“Knowing Steve from years ago when Andrew Breitbart introduced us, you’re just going to see a guy driven,” Mr. Gohmert said. “He has seen what President Trump has promised, he has seen that Congress has not come through for him, so he’s going to be driven to see that happens.”

Said a Republican close to the White House, “It is clear that Bannon can be a much more effective advocate for Trump on the outside than inside the government.”

Mr. Bossie said Mr. Bannon will likely focus more pressure on Republican leaders in Congress to enact Mr. Trump’s agenda, including tax reform.

“He’s going to be a very important voice for the president as it relates to leaning into Congress, specifically in trying to really get the failure of leadership in the House and in the Senate, to stand up and really take a hold of the president’s agenda,” Mr. Bossie said, calling it “one of the biggest challenges the president’s had.”

The calls for Mr. Bannon’s removal intensified after the deadly white nationalist rally in Charlottesville, Virginia, with Mr. Bannon getting much of the blame from critics who said the president has encouraged the “alt-right” movement and the airing of racist views.

While Mr. Trump’s opponents rejoiced at Mr. Bannon’s departure, they also accused the president of being ultimately responsible for a resurgence of white nationalism.

“The problem persists, since the most profound source of division cannot be fired,” tweeted Rep. Adam B. Schiff, California Democrat.

Administration officials such as Treasury Secretary Steven T. Mnuchin have pushed back forcefully against that argument. Mr. Mnuchin issued a statement Saturday in rejecting a call from Yale classmates who said he has a “moral obligation” to resign over Mr. Trump’s comments that “both sides” were responsible for violence in Charlottesville.

“Our president deserves the opportunity to propose his agenda and to do so without the attempts by those who opposed him in the primaries, in the general election and beyond to distract the administration and the American people from these most important policy issues — jobs, economic growth, and national security,” Mr. Mnuchin said. “I don’t believe the allegations against the president [of encouraging white supremacists] are accurate, and I believe that having the highly talented men and women in our country surrounding the president in his administration should be reassuring to you and all the American people.”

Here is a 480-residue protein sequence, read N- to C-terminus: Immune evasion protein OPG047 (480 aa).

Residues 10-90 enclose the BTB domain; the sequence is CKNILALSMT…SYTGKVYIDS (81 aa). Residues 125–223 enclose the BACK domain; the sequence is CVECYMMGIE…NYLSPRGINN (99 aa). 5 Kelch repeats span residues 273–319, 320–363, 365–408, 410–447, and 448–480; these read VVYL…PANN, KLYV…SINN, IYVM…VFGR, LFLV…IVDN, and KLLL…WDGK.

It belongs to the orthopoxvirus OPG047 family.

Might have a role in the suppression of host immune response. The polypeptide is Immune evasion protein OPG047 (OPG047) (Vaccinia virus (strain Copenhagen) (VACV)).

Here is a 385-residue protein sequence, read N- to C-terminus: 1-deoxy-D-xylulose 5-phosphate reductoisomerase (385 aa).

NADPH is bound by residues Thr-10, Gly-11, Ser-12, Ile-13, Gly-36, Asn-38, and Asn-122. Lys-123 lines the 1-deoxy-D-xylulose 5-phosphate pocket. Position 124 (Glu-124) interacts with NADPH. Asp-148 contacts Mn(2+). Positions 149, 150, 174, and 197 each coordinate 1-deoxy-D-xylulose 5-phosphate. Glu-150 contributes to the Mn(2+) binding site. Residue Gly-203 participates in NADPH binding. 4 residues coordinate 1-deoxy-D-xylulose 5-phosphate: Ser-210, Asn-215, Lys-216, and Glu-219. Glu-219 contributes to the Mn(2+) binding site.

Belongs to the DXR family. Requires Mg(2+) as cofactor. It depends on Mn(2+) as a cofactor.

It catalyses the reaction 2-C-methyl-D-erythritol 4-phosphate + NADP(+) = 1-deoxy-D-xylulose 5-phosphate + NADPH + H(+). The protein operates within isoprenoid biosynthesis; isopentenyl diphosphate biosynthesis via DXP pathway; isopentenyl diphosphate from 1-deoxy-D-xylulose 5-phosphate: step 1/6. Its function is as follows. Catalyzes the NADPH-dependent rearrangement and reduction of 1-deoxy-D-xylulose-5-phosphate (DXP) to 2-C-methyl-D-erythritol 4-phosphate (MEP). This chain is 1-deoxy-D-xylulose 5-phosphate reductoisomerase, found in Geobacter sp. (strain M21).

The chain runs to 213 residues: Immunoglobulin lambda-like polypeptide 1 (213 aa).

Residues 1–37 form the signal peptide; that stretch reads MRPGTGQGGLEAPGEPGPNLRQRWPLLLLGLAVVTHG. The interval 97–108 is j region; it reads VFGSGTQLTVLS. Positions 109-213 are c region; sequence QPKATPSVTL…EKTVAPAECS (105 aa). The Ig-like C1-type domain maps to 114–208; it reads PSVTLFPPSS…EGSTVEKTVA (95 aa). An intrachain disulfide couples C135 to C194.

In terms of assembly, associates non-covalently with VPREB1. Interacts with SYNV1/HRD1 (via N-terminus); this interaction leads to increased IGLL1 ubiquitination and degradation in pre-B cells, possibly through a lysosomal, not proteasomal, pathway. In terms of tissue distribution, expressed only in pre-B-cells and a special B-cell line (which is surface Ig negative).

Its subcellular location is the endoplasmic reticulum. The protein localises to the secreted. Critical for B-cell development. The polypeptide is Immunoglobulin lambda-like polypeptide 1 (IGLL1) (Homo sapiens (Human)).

The departure of Mr. Bannon also has raised concerns simply because it is the latest in a long line of staff shakeups in the administration’s first seven months. The list of the departed includes Deputy Chief of Staff Katie Walsh, National Security Adviser Michael Flynn, communications directors Michael Dubke and Anthony Scaramucci, Chief of Staff Reince Priebus and press secretary Sean Spicer.

“The problem you have is when you have chaos among your staff,” said Ohio Gov. John Katich on CNN’s “State of the Union.” “Staff in, staff out, new people here, new people there. It’s hard to get anything done. You have to be focused. You have to build a team. You can’t keep putting new people in the lineup and think you’re going to win a world championship.”

Mr. Manning said in spite of Mr. Bannon’s departure, the president is the one in control of his agenda and his movement.

“The president of the United States is still a business guy, he’s still listening to multiple sides of an issue and making a decision,” Mr. Manning said. “Ultimately, the president of the United States is his own campaign consultant. He’s unique in a lot of ways.”

Alex Swoyer contributed to this report.